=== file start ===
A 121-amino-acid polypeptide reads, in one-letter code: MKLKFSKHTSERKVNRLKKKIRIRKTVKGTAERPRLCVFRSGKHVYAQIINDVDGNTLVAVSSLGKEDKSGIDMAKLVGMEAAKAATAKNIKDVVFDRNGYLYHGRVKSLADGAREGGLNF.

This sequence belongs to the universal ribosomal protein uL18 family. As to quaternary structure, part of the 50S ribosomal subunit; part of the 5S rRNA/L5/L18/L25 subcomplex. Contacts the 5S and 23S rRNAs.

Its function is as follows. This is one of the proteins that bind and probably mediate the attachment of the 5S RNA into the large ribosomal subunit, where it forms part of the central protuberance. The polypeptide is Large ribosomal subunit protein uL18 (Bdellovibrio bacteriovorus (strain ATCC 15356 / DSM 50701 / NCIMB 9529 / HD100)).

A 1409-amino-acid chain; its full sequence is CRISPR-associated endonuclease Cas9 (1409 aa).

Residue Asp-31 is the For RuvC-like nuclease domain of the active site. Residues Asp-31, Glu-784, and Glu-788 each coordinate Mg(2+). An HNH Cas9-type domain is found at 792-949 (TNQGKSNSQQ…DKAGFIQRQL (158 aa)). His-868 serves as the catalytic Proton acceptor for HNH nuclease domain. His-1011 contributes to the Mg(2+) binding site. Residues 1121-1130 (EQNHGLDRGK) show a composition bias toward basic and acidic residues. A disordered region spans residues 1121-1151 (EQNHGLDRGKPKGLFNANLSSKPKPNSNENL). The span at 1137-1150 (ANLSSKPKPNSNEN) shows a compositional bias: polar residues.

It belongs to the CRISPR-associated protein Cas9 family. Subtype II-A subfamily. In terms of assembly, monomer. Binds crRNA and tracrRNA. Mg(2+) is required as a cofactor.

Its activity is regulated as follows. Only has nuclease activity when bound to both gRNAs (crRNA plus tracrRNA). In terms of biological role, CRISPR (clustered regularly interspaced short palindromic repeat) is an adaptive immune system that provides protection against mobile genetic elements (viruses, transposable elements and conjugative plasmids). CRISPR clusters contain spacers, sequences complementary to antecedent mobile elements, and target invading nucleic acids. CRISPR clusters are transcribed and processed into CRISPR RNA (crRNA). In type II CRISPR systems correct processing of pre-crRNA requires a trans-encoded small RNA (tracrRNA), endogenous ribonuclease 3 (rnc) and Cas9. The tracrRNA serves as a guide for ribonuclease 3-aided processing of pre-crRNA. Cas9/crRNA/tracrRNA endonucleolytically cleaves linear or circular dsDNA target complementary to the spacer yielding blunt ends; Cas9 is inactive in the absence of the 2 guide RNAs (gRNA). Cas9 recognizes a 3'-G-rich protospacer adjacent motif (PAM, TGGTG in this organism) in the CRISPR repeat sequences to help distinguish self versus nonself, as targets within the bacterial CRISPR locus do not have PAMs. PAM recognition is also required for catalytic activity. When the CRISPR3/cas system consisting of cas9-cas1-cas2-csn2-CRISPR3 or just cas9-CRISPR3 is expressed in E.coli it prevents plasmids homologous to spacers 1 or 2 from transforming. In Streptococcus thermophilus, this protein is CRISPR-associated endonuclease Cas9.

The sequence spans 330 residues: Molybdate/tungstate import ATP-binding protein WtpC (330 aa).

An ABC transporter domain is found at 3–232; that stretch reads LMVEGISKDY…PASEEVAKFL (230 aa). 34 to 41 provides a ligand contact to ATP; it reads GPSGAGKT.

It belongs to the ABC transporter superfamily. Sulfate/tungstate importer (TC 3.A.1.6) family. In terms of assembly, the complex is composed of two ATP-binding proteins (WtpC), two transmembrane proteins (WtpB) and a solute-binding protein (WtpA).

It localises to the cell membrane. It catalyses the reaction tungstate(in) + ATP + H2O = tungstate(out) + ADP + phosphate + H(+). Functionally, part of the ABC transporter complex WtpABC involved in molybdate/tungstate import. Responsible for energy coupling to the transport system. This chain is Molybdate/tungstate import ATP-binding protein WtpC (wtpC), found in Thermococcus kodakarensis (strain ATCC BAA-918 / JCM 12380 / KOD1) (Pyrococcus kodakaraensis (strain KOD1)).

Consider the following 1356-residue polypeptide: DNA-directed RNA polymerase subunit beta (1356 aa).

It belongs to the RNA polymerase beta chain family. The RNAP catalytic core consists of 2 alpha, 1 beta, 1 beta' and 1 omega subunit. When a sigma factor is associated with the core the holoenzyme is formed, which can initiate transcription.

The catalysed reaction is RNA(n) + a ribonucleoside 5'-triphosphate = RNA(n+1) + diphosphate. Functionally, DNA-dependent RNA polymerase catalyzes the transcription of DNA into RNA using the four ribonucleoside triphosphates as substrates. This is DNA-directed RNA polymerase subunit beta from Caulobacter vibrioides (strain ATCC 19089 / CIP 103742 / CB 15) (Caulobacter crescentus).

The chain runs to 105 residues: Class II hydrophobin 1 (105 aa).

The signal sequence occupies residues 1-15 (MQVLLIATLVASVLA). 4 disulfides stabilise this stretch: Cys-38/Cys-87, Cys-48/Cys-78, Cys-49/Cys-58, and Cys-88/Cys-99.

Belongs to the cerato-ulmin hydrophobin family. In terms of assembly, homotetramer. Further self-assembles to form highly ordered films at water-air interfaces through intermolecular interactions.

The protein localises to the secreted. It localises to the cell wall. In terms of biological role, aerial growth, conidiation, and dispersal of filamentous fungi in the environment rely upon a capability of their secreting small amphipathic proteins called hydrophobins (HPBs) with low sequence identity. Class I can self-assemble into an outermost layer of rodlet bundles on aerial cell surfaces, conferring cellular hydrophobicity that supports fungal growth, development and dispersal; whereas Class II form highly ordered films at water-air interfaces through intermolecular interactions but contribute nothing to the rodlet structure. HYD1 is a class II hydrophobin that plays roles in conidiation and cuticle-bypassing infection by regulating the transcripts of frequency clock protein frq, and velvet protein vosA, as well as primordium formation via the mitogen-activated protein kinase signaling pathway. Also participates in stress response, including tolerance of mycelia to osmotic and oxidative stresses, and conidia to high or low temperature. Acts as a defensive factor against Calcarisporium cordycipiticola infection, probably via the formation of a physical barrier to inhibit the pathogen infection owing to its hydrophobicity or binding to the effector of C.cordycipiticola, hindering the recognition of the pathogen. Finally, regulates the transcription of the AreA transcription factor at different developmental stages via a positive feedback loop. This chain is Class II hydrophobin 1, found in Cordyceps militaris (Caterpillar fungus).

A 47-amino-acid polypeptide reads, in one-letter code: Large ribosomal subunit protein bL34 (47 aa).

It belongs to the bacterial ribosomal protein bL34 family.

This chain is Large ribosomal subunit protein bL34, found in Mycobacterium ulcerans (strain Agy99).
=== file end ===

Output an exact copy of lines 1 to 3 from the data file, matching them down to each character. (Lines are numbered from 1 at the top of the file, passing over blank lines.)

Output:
A 121-amino-acid polypeptide reads, in one-letter code: MKLKFSKHTSERKVNRLKKKIRIRKTVKGTAERPRLCVFRSGKHVYAQIINDVDGNTLVAVSSLGKEDKSGIDMAKLVGMEAAKAATAKNIKDVVFDRNGYLYHGRVKSLADGAREGGLNF.

This sequence belongs to the universal ribosomal protein uL18 family. As to quaternary structure, part of the 50S ribosomal subunit; part of the 5S rRNA/L5/L18/L25 subcomplex. Contacts the 5S and 23S rRNAs.

Its function is as follows. This is one of the proteins that bind and probably mediate the attachment of the 5S RNA into the large ribosomal subunit, where it forms part of the central protuberance. The polypeptide is Large ribosomal subunit protein uL18 (Bdellovibrio bacteriovorus (strain ATCC 15356 / DSM 50701 / NCIMB 9529 / HD100)).